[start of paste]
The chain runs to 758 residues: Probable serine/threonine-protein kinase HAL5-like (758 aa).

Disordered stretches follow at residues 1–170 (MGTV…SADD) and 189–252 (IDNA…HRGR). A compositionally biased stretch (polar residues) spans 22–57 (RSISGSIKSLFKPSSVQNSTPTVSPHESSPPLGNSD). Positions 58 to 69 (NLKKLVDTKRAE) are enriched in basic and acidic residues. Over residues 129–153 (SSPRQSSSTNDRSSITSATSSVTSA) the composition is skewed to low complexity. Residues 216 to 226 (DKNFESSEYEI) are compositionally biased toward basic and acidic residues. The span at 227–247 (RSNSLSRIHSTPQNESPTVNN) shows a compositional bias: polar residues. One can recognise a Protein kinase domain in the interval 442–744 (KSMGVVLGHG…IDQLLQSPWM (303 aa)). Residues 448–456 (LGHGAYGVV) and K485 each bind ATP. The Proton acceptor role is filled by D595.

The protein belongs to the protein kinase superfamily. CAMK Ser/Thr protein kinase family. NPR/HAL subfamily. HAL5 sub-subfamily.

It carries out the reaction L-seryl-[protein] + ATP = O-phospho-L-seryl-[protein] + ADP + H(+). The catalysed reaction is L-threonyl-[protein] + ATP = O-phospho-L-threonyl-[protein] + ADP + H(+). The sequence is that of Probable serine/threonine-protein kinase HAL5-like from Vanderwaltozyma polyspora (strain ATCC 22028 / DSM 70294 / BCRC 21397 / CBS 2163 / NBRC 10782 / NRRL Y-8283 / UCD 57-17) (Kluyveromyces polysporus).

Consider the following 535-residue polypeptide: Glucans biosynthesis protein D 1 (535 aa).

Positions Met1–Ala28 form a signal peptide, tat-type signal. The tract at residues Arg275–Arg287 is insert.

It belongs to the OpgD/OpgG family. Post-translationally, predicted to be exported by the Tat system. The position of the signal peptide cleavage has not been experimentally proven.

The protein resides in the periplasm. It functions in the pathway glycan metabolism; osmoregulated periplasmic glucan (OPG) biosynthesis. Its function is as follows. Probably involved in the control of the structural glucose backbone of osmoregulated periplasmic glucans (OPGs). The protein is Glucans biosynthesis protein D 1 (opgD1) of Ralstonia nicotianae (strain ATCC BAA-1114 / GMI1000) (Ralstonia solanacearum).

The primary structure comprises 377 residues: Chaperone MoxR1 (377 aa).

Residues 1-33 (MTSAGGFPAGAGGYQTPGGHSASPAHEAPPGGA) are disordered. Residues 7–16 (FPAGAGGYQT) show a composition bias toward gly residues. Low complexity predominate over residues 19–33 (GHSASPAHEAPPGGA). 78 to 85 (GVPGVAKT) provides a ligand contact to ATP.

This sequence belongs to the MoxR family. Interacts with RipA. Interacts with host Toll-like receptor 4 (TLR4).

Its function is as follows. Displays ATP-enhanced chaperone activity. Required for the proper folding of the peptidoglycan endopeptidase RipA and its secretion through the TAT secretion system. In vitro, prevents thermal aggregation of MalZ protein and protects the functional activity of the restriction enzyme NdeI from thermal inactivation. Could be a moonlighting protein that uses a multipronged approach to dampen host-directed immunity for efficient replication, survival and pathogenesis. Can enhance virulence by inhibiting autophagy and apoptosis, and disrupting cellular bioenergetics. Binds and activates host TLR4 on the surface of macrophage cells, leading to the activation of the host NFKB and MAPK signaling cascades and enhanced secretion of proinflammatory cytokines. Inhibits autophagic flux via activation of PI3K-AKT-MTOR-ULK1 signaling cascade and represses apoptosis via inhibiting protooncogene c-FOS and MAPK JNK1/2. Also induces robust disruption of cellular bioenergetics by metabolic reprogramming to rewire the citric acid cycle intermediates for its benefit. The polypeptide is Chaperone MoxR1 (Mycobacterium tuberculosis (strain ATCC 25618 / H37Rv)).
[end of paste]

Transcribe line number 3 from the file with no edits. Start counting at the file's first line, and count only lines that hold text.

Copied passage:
The protein belongs to the protein kinase superfamily. CAMK Ser/Thr protein kinase family. NPR/HAL subfamily. HAL5 sub-subfamily.